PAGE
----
When soybeans climbed the mountain and reached $12 a bushel in 1973, brooms swept granaries clean.

The world — far better for grain and worse for inputs — was out of whack. OPEC, an organization of 12 oil exporting nations, took drastic action to boost crude oil prices.

OPEC, dominated by Arab oil producers, announced an embargo to target the United States and other nations that had sent military aid to Israel during and after the 1967 Yom Kippur War.

They began an embargo on Oct. 13, 1973, and within six months, oil prices quadrupled, creating long lines at gasoline stations and sparking inflation that mushroomed.

Farmers dealt with input price spikes. Baling twine doubled in price and it and other products were suddenly in short supply. The same condition even hit the anti-freeze supply, which prompted the Nixon administration to reassure the public that their needs would be met.

The embargo ended in March 1974, but oil prices never fell back to pre-embargo levels. By 1980, crude oil cost 10 times more than it did in summer 1973.

Farm commodity prices started to surge in 1971 and the strong market peaked in 1974. A sharp reduction in the value of the dollar, growing export demand and worldwide weather problems were root causes.

The 1972 U.S. crop year was poor and surplus stocks dwindled due in part to increased set aside acres. Congress responded with the 1973 farm bill, which was notable for several reasons.

The Agriculture and Consumer Protection Act of 1973 used target prices and deficiency payments to support farm income, cut grain forfeitures to the Commodity Credit Corporation and, for the first time, established a disaster aid program and a disaster grain reserve. The legislation also made history by creating the Rural Environmental Conservation Program.

Farmers may not have been aware of farm bill specifics when bins were cleaned out for the incoming crop. What was known is that beans were nearly worth the weight of gold.

Chasing a market high became a sport for some. A farmer in our neighborhood said he wouldn’t sell a bean until the local elevator offered $15. It seemed like he might well get it at the time, but his lofty goal was beyond his grasp. His soybeans were still in storage a couple years later and prices were much lower.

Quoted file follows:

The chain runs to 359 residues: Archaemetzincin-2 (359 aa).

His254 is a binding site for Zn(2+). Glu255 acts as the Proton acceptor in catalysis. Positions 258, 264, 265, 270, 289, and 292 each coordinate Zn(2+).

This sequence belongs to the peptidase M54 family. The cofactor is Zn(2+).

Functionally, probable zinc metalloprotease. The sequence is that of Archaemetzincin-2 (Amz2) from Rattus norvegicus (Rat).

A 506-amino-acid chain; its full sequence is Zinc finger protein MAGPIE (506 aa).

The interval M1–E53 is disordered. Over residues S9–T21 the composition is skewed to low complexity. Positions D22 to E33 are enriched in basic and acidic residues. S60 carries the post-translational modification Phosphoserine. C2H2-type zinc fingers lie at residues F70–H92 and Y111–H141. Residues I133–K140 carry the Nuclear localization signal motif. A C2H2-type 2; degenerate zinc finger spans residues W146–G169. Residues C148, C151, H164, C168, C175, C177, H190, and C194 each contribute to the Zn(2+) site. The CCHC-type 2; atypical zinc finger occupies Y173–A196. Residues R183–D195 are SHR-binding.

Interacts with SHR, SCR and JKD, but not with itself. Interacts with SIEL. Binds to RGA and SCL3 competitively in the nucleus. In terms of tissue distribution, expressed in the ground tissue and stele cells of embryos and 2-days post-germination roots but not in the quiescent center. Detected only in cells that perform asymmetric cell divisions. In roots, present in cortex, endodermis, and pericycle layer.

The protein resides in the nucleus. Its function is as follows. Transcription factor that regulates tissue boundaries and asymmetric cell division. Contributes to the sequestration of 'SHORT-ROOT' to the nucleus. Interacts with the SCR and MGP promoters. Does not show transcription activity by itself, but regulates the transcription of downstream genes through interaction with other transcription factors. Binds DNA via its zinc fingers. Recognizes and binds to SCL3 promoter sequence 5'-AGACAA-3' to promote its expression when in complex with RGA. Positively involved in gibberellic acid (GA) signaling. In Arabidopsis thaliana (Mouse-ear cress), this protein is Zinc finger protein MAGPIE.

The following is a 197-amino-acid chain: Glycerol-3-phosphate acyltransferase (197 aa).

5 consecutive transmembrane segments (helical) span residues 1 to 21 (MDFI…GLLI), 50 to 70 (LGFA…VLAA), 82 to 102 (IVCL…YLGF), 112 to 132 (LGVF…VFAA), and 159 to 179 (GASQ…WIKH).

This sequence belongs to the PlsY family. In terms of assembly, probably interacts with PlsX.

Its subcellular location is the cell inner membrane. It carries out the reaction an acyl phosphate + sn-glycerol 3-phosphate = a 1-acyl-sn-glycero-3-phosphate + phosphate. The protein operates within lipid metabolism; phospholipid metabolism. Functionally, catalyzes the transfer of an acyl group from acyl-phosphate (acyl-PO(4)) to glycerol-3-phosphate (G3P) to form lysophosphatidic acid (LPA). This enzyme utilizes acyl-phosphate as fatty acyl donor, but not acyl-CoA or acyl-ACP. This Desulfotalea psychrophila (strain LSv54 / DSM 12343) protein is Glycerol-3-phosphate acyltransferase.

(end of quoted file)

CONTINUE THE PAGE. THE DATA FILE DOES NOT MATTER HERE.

The soybean market high in 1973 was $12.11 per bushel and would not reach that level again until 2007 when farming’s latest “golden age’’ was in its infancy.

My brothers, who were young and aggressive at the time, purchased a new tractor — a diesel Allis Chalmers 190XT, which at the time was massive in size and horsepower. It had 93 drawbar horsepower and came with turbocharger.

The 2019 soybean crop, which has been hindered by a late spring, overly abundant rain and resulting increased weed competition, remains an unknown.

The August U.S. Department of Agriculture’s crop report estimates that farmers will harvest 3.3 billion bushels of soybeans this fall, which is higher than many other forecasters expect.

Dry weather in Brazil and Argentina may give the market a much-needed boost. Back in the early 1970s, those nations weren’t major soybean players. As I recall, back then the anchovy harvest had greater influence over the market.

I couldn’t understand how a fish and soybeans were in any way related. I later learned that anchovies offer a great deal of protein and thus are in indirect competition with beans.

Dad held firm to the belief that there was something fishy about the Chicago Board of Trade, which he thought conspired to hold commodity prices down. There was something wrong, he said, about suit-wearers who couldn’t tell the difference between a kernel of corn and a soybean setting prices while farmers had no say in the matter.

The traders in Chicago weren’t the enemy. We emptied every bean from the granary in the heady harvests of the early 1970s.

Mychal Wilmes is the retired managing editor of Agri News. He lives in West Concord with his wife, Kathy.

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